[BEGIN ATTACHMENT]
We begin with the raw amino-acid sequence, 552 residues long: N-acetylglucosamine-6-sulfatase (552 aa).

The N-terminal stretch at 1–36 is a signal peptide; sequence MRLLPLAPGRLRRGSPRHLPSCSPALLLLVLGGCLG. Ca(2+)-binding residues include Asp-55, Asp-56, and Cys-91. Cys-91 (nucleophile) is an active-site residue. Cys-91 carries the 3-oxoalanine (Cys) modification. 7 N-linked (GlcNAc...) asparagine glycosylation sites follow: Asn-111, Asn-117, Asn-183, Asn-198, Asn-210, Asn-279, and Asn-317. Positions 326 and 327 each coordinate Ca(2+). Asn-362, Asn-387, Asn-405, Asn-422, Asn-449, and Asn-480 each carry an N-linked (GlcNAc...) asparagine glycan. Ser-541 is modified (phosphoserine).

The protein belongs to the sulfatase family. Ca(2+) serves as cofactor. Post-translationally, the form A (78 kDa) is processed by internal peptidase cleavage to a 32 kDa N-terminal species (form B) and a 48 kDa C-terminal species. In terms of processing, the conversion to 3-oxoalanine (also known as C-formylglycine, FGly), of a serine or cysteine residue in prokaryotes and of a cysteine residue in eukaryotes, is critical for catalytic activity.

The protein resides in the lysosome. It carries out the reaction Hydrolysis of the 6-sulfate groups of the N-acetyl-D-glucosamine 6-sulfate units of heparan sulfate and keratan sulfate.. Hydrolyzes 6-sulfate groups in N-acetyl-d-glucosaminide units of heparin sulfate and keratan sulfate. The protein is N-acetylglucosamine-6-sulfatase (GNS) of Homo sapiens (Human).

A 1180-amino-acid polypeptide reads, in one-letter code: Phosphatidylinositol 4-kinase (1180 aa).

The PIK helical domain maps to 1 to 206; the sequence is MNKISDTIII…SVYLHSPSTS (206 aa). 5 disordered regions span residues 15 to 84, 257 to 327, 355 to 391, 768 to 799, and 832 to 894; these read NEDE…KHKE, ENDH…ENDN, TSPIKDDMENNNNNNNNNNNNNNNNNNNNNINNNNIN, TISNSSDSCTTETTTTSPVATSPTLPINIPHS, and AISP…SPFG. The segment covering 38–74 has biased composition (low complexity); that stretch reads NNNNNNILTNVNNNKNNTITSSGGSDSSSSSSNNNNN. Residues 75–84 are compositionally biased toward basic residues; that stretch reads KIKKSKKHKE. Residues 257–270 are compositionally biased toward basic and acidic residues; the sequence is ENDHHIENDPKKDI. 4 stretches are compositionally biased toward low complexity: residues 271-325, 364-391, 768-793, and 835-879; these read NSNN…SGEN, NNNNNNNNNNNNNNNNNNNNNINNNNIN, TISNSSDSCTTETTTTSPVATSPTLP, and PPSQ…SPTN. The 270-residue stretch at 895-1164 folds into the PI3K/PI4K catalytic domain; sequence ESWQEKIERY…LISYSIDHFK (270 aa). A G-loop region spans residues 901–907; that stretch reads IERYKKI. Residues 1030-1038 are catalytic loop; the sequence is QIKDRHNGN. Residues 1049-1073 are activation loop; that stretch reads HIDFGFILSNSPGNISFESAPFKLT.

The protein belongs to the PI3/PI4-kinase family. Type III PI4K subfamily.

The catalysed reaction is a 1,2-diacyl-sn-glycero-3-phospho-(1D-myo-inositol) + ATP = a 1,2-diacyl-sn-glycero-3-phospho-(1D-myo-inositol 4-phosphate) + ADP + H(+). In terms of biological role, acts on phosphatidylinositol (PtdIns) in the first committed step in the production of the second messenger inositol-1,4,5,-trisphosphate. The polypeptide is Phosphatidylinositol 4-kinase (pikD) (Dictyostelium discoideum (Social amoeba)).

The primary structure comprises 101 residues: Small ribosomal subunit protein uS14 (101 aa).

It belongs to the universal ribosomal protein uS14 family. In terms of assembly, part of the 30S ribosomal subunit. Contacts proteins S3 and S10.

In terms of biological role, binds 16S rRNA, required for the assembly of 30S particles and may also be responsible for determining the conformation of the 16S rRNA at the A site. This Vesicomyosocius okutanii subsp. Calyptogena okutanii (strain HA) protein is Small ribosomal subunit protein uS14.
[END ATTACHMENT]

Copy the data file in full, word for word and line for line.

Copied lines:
We begin with the raw amino-acid sequence, 552 residues long: N-acetylglucosamine-6-sulfatase (552 aa).

The N-terminal stretch at 1–36 is a signal peptide; sequence MRLLPLAPGRLRRGSPRHLPSCSPALLLLVLGGCLG. Ca(2+)-binding residues include Asp-55, Asp-56, and Cys-91. Cys-91 (nucleophile) is an active-site residue. Cys-91 carries the 3-oxoalanine (Cys) modification. 7 N-linked (GlcNAc...) asparagine glycosylation sites follow: Asn-111, Asn-117, Asn-183, Asn-198, Asn-210, Asn-279, and Asn-317. Positions 326 and 327 each coordinate Ca(2+). Asn-362, Asn-387, Asn-405, Asn-422, Asn-449, and Asn-480 each carry an N-linked (GlcNAc...) asparagine glycan. Ser-541 is modified (phosphoserine).

The protein belongs to the sulfatase family. Ca(2+) serves as cofactor. Post-translationally, the form A (78 kDa) is processed by internal peptidase cleavage to a 32 kDa N-terminal species (form B) and a 48 kDa C-terminal species. In terms of processing, the conversion to 3-oxoalanine (also known as C-formylglycine, FGly), of a serine or cysteine residue in prokaryotes and of a cysteine residue in eukaryotes, is critical for catalytic activity.

The protein resides in the lysosome. It carries out the reaction Hydrolysis of the 6-sulfate groups of the N-acetyl-D-glucosamine 6-sulfate units of heparan sulfate and keratan sulfate.. Hydrolyzes 6-sulfate groups in N-acetyl-d-glucosaminide units of heparin sulfate and keratan sulfate. The protein is N-acetylglucosamine-6-sulfatase (GNS) of Homo sapiens (Human).

A 1180-amino-acid polypeptide reads, in one-letter code: Phosphatidylinositol 4-kinase (1180 aa).

The PIK helical domain maps to 1 to 206; the sequence is MNKISDTIII…SVYLHSPSTS (206 aa). 5 disordered regions span residues 15 to 84, 257 to 327, 355 to 391, 768 to 799, and 832 to 894; these read NEDE…KHKE, ENDH…ENDN, TSPIKDDMENNNNNNNNNNNNNNNNNNNNNINNNNIN, TISNSSDSCTTETTTTSPVATSPTLPINIPHS, and AISP…SPFG. The segment covering 38–74 has biased composition (low complexity); that stretch reads NNNNNNILTNVNNNKNNTITSSGGSDSSSSSSNNNNN. Residues 75–84 are compositionally biased toward basic residues; that stretch reads KIKKSKKHKE. Residues 257–270 are compositionally biased toward basic and acidic residues; the sequence is ENDHHIENDPKKDI. 4 stretches are compositionally biased toward low complexity: residues 271-325, 364-391, 768-793, and 835-879; these read NSNN…SGEN, NNNNNNNNNNNNNNNNNNNNNINNNNIN, TISNSSDSCTTETTTTSPVATSPTLP, and PPSQ…SPTN. The 270-residue stretch at 895-1164 folds into the PI3K/PI4K catalytic domain; sequence ESWQEKIERY…LISYSIDHFK (270 aa). A G-loop region spans residues 901–907; that stretch reads IERYKKI. Residues 1030-1038 are catalytic loop; the sequence is QIKDRHNGN. Residues 1049-1073 are activation loop; that stretch reads HIDFGFILSNSPGNISFESAPFKLT.

The protein belongs to the PI3/PI4-kinase family. Type III PI4K subfamily.

The catalysed reaction is a 1,2-diacyl-sn-glycero-3-phospho-(1D-myo-inositol) + ATP = a 1,2-diacyl-sn-glycero-3-phospho-(1D-myo-inositol 4-phosphate) + ADP + H(+). In terms of biological role, acts on phosphatidylinositol (PtdIns) in the first committed step in the production of the second messenger inositol-1,4,5,-trisphosphate. The polypeptide is Phosphatidylinositol 4-kinase (pikD) (Dictyostelium discoideum (Social amoeba)).

The primary structure comprises 101 residues: Small ribosomal subunit protein uS14 (101 aa).

It belongs to the universal ribosomal protein uS14 family. In terms of assembly, part of the 30S ribosomal subunit. Contacts proteins S3 and S10.

In terms of biological role, binds 16S rRNA, required for the assembly of 30S particles and may also be responsible for determining the conformation of the 16S rRNA at the A site. This Vesicomyosocius okutanii subsp. Calyptogena okutanii (strain HA) protein is Small ribosomal subunit protein uS14.